Guest Consultant Donald Tex Bryant on Plan-Do-Check-Act

Recently I was talking to one of my clients about self-improvement. I asked him, “How many people get up in the morning and think about how they could be better today than they were the day before?” He answered, “Not enough.” Later as I considered his answer, I agreed that many do indeed live lives that lack direction and purpose, just getting by day to day, trying to survive their challenges.

In some ways I think that these conclusions also apply to businesses, including healthcare. Many organizations do not try or do not understand how to improve outcomes, whether a service or product for their clients. They do not keep a focus on their mission and strategic plan. Rather, they face their challenges in a rather haphazard fashion, sometimes succeeding but often failing. For instance, from a recent poll by the Medical Group Managers Association, most of their member sites have not checked to see if they are compliant with the new HIPAA standards that were to be in place on January 1, 2012.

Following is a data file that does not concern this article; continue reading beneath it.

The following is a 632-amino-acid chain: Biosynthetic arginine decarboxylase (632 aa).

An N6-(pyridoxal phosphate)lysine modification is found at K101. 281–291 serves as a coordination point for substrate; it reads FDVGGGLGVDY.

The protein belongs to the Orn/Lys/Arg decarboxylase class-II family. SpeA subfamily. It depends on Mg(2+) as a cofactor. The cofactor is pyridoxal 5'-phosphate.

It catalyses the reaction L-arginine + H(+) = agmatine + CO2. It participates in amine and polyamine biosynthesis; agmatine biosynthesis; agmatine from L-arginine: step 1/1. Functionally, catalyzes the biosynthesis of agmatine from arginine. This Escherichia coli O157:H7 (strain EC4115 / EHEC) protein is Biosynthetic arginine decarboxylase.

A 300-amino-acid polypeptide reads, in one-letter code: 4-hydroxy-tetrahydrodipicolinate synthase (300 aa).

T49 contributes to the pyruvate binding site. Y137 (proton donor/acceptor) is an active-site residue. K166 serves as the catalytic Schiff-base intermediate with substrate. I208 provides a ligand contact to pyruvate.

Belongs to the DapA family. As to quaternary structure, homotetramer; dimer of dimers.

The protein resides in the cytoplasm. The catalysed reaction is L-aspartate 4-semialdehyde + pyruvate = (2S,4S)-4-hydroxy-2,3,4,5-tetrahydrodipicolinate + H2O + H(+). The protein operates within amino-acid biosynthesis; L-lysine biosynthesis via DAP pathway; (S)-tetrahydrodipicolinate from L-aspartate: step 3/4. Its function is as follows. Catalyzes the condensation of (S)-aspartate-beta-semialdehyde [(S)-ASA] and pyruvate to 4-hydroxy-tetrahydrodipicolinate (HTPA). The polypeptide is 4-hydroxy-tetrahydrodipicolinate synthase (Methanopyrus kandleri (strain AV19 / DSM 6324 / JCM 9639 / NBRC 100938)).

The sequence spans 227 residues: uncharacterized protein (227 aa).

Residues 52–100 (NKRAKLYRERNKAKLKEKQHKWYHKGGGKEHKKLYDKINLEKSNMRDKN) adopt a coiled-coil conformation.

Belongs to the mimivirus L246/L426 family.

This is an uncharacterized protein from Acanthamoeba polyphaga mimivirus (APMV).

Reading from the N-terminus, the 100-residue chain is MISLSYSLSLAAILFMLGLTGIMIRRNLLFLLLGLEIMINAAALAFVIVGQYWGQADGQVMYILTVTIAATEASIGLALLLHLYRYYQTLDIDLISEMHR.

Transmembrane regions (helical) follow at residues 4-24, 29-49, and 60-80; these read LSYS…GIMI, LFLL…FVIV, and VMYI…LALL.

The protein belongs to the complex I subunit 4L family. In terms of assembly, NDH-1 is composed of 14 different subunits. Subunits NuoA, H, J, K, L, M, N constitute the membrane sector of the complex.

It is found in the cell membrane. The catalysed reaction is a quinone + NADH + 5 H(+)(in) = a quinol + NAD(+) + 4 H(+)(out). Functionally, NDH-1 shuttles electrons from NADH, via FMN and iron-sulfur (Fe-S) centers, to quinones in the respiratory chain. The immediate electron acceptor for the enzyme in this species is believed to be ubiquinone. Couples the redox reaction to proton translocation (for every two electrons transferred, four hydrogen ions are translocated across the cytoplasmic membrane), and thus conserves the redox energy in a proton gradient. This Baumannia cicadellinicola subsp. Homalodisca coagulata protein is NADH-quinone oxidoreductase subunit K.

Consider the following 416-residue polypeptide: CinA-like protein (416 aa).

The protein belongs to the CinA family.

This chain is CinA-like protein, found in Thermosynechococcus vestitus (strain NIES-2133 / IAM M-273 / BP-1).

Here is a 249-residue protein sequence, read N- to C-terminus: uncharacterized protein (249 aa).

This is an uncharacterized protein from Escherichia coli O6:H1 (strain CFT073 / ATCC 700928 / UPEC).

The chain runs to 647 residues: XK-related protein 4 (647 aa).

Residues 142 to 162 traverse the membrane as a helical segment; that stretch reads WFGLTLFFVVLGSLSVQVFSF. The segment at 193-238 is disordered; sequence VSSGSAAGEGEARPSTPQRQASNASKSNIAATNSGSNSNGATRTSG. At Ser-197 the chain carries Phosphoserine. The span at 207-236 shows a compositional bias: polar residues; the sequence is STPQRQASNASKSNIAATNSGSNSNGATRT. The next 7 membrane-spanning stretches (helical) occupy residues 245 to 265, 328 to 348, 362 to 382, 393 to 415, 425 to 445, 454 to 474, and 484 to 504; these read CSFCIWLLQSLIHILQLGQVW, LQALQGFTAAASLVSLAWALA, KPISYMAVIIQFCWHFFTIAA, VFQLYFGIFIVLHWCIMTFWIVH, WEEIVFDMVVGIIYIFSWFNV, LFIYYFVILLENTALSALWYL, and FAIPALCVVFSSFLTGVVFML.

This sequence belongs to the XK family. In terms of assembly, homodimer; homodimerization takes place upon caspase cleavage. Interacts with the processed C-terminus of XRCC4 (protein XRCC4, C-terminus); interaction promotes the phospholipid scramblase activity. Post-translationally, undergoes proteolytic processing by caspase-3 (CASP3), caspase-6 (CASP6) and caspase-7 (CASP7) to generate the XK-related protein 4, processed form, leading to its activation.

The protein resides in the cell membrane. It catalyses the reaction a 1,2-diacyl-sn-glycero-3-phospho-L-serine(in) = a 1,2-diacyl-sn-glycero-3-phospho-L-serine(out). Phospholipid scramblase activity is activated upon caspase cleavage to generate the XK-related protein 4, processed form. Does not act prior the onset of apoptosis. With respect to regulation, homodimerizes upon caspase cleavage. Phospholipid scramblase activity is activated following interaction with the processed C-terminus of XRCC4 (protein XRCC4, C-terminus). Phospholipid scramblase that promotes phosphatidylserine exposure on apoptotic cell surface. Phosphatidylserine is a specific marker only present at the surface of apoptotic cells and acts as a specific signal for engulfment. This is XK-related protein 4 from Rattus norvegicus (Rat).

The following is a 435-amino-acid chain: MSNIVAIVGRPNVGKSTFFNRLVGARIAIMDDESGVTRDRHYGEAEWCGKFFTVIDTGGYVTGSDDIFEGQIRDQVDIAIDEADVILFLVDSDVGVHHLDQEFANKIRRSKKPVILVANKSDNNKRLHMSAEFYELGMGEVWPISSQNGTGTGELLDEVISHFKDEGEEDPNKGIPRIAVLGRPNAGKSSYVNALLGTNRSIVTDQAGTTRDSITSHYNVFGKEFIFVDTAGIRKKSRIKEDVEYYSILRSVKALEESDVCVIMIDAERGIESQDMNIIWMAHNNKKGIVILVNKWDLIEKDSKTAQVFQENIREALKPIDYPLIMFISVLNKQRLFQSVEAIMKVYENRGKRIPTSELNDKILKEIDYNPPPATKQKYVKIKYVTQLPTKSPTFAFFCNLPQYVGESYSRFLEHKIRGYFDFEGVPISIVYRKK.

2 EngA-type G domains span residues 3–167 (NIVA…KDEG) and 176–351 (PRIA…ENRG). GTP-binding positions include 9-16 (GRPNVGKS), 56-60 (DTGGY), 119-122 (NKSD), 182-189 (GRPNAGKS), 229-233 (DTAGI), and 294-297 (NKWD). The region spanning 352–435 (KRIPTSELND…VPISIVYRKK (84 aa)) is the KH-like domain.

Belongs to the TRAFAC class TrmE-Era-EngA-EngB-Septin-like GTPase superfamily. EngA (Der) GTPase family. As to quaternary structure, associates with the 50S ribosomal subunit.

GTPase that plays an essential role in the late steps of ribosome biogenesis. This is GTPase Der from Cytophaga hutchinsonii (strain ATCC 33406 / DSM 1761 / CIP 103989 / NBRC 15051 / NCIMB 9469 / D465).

Some businesses do focus on being a better organization each day and know how to solve their challenges. Many of these organizations have tools and processes which they consistently employ to help them improve, such as Total Quality Management and Lean Six Sigma. At the heart of each of these is the Plan-Do-Check-Act cycle (PDCA). The PDCA cycle can be implemented as a problem solving technique by most organizations with some brief training or study. There are many excellent books and articles that focus on this problem solving approach; a good source of them is the web site of the American Society for Quality. Short training sessions with experts can help a staff achieve fluency in its use.

I will briefly describe and illustrate the Plan phase of PDCA in the remainder of this article. It can be used to solve challenges such as the implementation of an EHR, implementing evidence based practices, and designing processes which improve the outcomes for your patients while helping staff and physicians find more time to get important things done, such as spending more face time with patients.